A new global study highlights the alarming link between air pollution and the risk of Alzheimer’s disease. According to research, living near busy streets is associated not only with changes in brain structure, but also with a significant increase in the risk of developing Alzheimer’s disease and other forms of dementia.
In this pilot study, researchers analyzed data from 460,901 participants over an average follow-up period of 12.8 years. Using detailed information from the UK Biobank, scientists were able to establish a strong link between exposure to traffic pollution and the risk of dementia.
Not only did the study identify a consistent association between living near crowded areas and dementia, but it also found that some air pollutants, such as nitrogen dioxide and PM2.5, play a critical role in this increased risk. Surprisingly, the study found no link between long-term noise pollution and dementia, highlighting the specific importance of air pollution in this context.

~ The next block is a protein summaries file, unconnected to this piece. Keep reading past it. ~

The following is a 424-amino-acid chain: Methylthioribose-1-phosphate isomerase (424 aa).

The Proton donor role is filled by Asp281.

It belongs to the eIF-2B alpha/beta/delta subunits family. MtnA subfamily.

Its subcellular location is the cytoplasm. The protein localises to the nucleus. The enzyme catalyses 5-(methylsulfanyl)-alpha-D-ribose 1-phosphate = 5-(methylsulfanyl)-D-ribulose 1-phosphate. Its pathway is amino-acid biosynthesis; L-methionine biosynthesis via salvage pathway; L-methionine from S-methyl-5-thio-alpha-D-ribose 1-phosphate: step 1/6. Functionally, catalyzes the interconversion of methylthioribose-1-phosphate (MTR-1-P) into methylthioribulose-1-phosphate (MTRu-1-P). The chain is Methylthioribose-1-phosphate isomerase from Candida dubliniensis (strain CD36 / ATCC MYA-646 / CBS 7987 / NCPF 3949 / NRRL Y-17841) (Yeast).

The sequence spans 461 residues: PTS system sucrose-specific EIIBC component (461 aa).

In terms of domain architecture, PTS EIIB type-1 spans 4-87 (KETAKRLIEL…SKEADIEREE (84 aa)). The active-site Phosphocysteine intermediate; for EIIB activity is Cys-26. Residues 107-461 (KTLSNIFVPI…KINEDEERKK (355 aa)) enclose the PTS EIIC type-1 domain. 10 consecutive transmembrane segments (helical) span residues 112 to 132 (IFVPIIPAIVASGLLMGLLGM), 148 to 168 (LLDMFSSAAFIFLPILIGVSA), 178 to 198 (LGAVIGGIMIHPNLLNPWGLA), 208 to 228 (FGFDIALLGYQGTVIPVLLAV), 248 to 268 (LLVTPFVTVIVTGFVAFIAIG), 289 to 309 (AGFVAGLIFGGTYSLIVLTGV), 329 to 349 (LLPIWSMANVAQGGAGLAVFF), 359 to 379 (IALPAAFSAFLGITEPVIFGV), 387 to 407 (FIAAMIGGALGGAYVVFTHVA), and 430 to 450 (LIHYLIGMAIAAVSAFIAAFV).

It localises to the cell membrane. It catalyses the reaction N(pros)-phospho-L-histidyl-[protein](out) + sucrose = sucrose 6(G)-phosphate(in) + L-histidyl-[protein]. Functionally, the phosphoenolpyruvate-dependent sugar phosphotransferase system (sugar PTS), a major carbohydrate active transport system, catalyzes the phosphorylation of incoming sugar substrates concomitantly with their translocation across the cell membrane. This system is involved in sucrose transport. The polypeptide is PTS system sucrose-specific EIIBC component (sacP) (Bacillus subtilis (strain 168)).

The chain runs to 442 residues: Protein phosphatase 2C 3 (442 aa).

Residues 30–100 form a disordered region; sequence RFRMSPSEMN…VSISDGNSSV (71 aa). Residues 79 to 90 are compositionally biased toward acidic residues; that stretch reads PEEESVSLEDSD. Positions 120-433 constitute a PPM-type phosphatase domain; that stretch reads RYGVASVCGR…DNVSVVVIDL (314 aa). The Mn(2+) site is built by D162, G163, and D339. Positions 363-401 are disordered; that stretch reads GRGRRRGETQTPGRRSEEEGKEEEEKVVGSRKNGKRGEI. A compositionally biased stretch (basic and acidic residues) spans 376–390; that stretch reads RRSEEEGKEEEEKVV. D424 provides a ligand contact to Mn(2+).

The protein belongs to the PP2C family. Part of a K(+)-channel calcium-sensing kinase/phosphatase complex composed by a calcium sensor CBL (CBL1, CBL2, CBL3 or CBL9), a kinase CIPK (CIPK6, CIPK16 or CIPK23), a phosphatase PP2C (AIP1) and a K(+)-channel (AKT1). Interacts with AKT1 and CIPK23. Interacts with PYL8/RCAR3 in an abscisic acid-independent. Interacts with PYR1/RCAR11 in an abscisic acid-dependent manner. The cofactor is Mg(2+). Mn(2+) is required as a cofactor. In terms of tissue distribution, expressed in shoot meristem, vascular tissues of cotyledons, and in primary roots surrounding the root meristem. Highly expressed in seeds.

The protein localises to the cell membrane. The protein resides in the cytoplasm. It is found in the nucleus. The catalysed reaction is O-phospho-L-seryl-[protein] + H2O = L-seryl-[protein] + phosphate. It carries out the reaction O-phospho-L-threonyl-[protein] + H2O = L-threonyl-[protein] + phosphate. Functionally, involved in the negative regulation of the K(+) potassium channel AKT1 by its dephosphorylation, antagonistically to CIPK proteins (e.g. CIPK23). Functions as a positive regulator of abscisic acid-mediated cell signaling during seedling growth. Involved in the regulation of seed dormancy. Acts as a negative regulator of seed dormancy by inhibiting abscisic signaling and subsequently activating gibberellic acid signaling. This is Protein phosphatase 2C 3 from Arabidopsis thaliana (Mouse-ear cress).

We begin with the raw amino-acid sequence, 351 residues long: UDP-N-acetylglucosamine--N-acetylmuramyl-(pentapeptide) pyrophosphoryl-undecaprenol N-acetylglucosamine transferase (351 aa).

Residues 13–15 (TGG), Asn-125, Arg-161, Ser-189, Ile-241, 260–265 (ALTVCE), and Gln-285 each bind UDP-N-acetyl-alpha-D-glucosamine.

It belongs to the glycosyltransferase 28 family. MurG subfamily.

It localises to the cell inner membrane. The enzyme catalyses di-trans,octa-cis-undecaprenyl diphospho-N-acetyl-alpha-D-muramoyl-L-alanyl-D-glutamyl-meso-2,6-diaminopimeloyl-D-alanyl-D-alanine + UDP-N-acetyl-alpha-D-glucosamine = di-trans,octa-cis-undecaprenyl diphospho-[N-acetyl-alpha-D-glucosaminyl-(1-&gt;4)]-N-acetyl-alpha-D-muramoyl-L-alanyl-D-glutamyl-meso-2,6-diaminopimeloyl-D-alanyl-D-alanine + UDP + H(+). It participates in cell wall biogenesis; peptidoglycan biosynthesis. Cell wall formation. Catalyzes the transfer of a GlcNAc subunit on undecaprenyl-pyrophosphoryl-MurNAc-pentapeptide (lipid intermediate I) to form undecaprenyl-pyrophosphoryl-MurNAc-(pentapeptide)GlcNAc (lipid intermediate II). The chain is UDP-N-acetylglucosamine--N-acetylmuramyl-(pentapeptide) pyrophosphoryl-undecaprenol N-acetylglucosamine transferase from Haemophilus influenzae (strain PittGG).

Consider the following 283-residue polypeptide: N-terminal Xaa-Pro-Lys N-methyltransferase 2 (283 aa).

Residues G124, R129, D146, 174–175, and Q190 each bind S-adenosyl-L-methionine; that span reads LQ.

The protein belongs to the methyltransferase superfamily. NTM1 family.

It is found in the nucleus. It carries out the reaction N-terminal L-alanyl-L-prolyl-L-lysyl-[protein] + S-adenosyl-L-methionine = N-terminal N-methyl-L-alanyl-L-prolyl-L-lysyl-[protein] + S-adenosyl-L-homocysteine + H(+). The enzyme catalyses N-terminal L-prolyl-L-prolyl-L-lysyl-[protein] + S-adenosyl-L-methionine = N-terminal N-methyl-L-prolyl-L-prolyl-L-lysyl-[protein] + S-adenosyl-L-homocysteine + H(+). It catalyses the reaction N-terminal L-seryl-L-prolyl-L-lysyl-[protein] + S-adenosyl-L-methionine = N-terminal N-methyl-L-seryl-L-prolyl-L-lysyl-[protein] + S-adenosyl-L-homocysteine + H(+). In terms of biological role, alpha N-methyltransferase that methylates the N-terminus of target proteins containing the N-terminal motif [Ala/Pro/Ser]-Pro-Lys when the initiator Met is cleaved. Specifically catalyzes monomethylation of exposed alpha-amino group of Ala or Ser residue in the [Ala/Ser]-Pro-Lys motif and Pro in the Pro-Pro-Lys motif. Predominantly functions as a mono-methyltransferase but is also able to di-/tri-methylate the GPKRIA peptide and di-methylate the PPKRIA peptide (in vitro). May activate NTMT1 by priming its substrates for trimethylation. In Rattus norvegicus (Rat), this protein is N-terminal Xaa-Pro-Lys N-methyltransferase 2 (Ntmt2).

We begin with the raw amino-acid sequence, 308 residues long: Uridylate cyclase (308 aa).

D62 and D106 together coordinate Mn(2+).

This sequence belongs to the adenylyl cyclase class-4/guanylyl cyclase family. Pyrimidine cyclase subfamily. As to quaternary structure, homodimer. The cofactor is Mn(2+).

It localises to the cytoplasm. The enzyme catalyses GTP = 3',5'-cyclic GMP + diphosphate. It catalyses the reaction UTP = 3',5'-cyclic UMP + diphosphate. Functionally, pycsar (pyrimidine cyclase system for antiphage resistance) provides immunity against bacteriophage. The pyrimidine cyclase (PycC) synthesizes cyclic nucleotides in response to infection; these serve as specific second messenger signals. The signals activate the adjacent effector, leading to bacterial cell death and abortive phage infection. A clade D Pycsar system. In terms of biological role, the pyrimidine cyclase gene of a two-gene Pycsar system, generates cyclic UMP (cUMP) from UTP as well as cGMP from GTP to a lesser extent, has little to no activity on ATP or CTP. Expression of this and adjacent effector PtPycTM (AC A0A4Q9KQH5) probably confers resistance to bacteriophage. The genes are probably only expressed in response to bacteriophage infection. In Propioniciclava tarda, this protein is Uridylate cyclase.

Impact on brain structures
In addition to an increased risk of dementia, the study also revealed that proximity to traffic was consistently associated with decreased brain volume in specific regions associated with Alzheimer’s disease. These findings shed new light on potential mechanisms by which air pollution may affect the brain, creating a deeper understanding of the effects of traffic pollution exposure on cognitive health.
This study not only highlights the seriousness of the air pollution problem, but also highlights the importance of public policies aimed at reducing residents’ exposure to these harmful air pollutants. The link between traffic pollution and dementia is a wake-up call to the urgent need to address vehicle emissions and improve air quality in our cities.
As we better understand the factors that contribute to the development of neurodegenerative diseases, research is highlighting the importance of a clean, healthy environment for long-term well-being. Investing in policies to combat air pollution not only protects our planet, but also preserves the mental and cognitive health of future generations.
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